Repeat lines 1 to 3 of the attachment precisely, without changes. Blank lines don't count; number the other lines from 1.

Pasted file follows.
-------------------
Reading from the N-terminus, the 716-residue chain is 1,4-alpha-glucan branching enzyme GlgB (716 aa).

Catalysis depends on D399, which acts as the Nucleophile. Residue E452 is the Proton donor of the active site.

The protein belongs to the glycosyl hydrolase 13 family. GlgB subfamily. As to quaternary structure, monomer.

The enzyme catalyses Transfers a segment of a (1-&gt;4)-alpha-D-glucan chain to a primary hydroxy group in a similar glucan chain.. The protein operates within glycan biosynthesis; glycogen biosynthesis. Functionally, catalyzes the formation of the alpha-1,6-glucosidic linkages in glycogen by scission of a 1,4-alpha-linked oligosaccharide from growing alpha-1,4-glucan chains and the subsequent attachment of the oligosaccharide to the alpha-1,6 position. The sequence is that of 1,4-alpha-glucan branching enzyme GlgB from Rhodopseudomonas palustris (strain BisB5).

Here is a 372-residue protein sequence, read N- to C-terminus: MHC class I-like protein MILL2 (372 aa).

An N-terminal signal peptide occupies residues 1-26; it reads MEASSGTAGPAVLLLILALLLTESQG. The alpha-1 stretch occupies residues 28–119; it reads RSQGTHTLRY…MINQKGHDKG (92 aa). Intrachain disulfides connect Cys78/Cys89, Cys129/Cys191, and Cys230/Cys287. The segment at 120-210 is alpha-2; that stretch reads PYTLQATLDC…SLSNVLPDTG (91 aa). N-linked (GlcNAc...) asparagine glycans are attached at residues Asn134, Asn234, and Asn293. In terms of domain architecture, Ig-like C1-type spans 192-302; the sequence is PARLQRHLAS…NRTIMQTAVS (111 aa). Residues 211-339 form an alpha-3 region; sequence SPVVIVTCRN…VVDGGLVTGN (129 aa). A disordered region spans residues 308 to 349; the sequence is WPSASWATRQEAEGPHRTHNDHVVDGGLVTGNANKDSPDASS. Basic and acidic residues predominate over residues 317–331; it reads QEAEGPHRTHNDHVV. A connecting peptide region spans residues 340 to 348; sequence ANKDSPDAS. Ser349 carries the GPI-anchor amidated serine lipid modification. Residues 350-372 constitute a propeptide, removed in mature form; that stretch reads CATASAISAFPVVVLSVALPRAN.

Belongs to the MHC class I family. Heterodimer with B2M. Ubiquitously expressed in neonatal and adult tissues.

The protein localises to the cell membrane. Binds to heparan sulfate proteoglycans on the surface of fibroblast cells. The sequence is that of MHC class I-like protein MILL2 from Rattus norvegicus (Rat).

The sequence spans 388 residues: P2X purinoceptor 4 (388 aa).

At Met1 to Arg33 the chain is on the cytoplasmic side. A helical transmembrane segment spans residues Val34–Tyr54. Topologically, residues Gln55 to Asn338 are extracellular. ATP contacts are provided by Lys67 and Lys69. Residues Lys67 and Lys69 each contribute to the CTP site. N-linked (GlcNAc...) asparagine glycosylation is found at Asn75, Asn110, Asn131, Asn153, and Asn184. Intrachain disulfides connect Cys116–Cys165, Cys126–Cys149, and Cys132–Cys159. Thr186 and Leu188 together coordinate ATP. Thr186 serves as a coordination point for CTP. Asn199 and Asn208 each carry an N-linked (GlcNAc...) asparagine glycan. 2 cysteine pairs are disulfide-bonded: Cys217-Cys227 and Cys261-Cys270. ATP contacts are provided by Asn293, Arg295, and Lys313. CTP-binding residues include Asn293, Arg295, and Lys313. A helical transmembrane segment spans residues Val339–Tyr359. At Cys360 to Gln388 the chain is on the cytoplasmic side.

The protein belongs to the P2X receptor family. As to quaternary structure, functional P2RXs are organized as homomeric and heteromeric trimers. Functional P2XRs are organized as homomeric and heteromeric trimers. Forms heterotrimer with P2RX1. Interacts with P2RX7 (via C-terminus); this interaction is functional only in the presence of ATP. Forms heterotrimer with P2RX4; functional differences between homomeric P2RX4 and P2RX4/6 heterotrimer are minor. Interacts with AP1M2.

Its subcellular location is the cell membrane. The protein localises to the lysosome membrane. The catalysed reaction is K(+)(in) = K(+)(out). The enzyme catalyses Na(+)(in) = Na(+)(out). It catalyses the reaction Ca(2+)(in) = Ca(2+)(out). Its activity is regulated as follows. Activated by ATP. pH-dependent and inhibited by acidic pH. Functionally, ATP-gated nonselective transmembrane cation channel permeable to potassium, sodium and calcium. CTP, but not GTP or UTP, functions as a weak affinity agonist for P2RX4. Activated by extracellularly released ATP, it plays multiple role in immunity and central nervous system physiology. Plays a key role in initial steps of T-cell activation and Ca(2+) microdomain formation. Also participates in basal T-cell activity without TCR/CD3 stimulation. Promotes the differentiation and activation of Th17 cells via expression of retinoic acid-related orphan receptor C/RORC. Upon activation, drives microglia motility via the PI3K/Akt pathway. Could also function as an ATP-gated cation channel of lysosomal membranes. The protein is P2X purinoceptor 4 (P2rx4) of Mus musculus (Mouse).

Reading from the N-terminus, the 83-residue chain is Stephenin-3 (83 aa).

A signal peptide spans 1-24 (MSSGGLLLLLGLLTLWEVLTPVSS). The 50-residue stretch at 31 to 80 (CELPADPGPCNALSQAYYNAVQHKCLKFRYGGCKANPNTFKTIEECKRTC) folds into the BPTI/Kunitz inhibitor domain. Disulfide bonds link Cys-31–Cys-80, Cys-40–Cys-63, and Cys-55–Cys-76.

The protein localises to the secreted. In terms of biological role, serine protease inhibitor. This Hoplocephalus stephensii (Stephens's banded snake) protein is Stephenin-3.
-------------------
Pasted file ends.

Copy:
Reading from the N-terminus, the 716-residue chain is 1,4-alpha-glucan branching enzyme GlgB (716 aa).

Catalysis depends on D399, which acts as the Nucleophile. Residue E452 is the Proton donor of the active site.

The protein belongs to the glycosyl hydrolase 13 family. GlgB subfamily. As to quaternary structure, monomer.